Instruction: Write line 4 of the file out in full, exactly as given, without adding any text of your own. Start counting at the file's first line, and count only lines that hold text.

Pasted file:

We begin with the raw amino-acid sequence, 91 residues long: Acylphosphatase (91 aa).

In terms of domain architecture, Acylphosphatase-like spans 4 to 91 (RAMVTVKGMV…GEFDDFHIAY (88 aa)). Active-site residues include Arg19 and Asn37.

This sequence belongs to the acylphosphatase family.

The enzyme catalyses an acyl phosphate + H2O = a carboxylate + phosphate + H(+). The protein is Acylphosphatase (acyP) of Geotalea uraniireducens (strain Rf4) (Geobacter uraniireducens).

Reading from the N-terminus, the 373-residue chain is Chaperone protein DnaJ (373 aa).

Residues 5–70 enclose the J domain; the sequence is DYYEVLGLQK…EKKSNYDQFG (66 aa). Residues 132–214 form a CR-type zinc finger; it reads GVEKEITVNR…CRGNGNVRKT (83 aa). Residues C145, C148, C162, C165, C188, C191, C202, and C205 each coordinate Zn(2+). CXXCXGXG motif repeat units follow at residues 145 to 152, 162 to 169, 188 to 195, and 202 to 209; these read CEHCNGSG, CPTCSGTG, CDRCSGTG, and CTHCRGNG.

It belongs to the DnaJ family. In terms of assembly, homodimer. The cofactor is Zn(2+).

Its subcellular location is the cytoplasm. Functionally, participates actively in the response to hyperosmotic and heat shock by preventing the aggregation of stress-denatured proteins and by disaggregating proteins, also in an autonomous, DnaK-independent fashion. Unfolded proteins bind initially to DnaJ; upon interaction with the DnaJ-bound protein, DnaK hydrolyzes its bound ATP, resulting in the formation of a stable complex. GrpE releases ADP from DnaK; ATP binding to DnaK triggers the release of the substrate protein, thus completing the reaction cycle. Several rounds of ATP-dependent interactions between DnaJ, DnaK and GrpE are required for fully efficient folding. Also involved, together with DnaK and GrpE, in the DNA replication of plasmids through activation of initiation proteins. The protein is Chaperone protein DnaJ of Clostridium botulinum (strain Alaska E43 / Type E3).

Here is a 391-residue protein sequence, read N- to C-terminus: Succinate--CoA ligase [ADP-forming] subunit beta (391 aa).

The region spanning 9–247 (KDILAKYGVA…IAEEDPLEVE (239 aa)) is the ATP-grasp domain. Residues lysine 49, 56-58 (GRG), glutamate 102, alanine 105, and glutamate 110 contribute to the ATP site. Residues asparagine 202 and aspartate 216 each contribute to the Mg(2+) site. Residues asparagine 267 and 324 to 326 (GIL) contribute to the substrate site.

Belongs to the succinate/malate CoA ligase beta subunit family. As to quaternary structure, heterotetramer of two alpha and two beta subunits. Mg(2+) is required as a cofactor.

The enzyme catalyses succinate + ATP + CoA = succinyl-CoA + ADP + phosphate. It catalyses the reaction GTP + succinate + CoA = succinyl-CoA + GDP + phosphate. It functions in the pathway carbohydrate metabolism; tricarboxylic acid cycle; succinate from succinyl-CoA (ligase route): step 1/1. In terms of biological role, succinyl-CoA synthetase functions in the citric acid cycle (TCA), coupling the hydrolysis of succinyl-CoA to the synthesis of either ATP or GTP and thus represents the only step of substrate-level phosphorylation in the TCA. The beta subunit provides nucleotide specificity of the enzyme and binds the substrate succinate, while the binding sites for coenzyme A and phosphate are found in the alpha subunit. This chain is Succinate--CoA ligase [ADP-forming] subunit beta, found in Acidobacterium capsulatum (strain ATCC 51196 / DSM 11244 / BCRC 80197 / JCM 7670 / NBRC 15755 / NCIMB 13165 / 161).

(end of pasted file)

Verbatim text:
The enzyme catalyses an acyl phosphate + H2O = a carboxylate + phosphate + H(+). The protein is Acylphosphatase (acyP) of Geotalea uraniireducens (strain Rf4) (Geobacter uraniireducens).